Driven by active return, AP4 produced a stellar 9.6 per cent in 2020. But its chief executive, Niklas Ekvall remains cautious about the economic outlook and its impact on the portfolio, especially with regard to inflation.
AP4, the SEK449.4 billion Swedish fund, returned 9.6 per cent in 2020, a figure that included 2.4 per cent of active return.
The fund does not have one source of active risk but has a broad asset allocation and engages in active stock picking and tilting to drive returns.
This active return from a broad base has served the fund well in the past 12 months but also historically, with 10 and five year returns also well above the benchmark. Over the past five years it has added an active profit contribution of SEK30.8 billion.
“We have a number of different mandates and take active risk on different dimensions,” says Niklas Ekvall the fund’s chief executive.
But in particular he points to two areas that have done well in the past 12 months: Swedish equities and fixed income.
“In Swedish equities we have a very strong team who are bottom-up stock pickers and very long term. We’ve had very strong results,” he says.
More than half of the fund’s assets are invested in Swedish and global equities, and an asset liability matching analysis in 2020 maintained the equities allocation at 50-70 per cent of the portfolio. Interest-bearing investments account for a third of the capital and real estate, and other alternative investments (real assets) make up 13 per cent of the portfolio.
Last year the decision was also made to lower the fund’s 40-year long-term real return target from 4 to 3.5 per cent, effective from 2021.
The return for Swedish equities in 2020 was 30.2 per cent with excess return of 15.3 percentage points. The SEK 75 billion Swedish equities is entirely managed in house with a simple investment philosophy based on knowledge about the companies it invests in. It seeks out long-term sustainable business models built on structural trends such as efficiency in healthcare, energy and food production.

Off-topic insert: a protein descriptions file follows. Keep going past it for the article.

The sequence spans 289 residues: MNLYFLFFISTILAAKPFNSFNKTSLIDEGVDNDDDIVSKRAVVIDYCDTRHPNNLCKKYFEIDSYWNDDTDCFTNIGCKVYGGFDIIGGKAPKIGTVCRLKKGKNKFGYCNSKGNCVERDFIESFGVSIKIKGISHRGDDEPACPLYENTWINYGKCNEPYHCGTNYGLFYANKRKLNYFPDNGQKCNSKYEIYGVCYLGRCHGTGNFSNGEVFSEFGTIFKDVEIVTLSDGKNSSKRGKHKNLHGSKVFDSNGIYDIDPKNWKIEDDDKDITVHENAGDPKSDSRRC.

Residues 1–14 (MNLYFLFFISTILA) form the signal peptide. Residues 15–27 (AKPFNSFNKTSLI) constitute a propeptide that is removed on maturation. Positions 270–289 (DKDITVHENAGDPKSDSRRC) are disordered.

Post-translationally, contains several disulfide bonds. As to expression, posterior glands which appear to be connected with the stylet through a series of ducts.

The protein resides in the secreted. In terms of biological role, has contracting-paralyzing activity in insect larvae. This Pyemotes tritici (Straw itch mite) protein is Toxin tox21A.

An example of this long-term approach is the turnover in the portfolio, or lack of. Per Colleen who is head of fundamental equities and manages the Swedish equity portfolio joined AP4 in 2013 and in that time has invested in just under 40 companies. Of these, AP4 still has holdings in 30 (with five being bought out from the stock exchange).
The fixed income portfolio is liquid and creditworthy with AAA bonds accounting for slightly nearly 70 per cent. The excess return for fixed income investments in 2020 was 0.7 percentage points and an average of 0.2 percentage points per year over a five-year evaluation horizon.
According to Ekvall the fund was an active buyer of risk last year, once it recovered from the shock of the market fall and short-term illiquidity.
“As a manager early in the Spring we were buying risk into the portfolio and bought as much equities and credit bonds as we could. Credit we bought quite early and we also did some private debt investments in the spring and summer,” he says.
“We started quite early started to buy equities as well as credit risk but we couldn’t buy as much as we wanted. But we acted in a way that makes me very proud, how the staff behaved, they were very focused and doing things that were right. Strong and good things.”
While the return for the year was robust, Ekvall is quick to point out that it doesn’t reflect the activity and pressure that investors faced.
“Just looking at the numbers you can get the feeling the year was very easy, but it was not. It was a very volatile year and what happened in the Spring… no one has experienced that fall in the market and the poor liquidity. We couldn’t buy or sell anything for a few weeks there. Then from mid April there was a very sharp rise which was almost as surprising as the fall. It was an interesting year for sure but, we are very pleased,” he says. “We proved as well that we were able to utilise our long term mandate – we had the possibility to carry risk and poor liquidity.-
Forward looking outlook
In the ALM study last year, AP4’s basic presumption was the global economy is successively adapting to a re-emerging trend of economic activity following a turbulent downturn and rebound.
“In general when we look at the economy as it is today we are fairly surprised at its resilience given the restrictions put in place,” Ekvall says. “But the lockdowns are not preventing industry from being up and running and people working so the economy is developing fairly ok.”
His view is the pandemic didn’t create any completely new trends but has strengthened trends already underway. He’s interested to see the impact on travel and hospitality and what the future of work might be.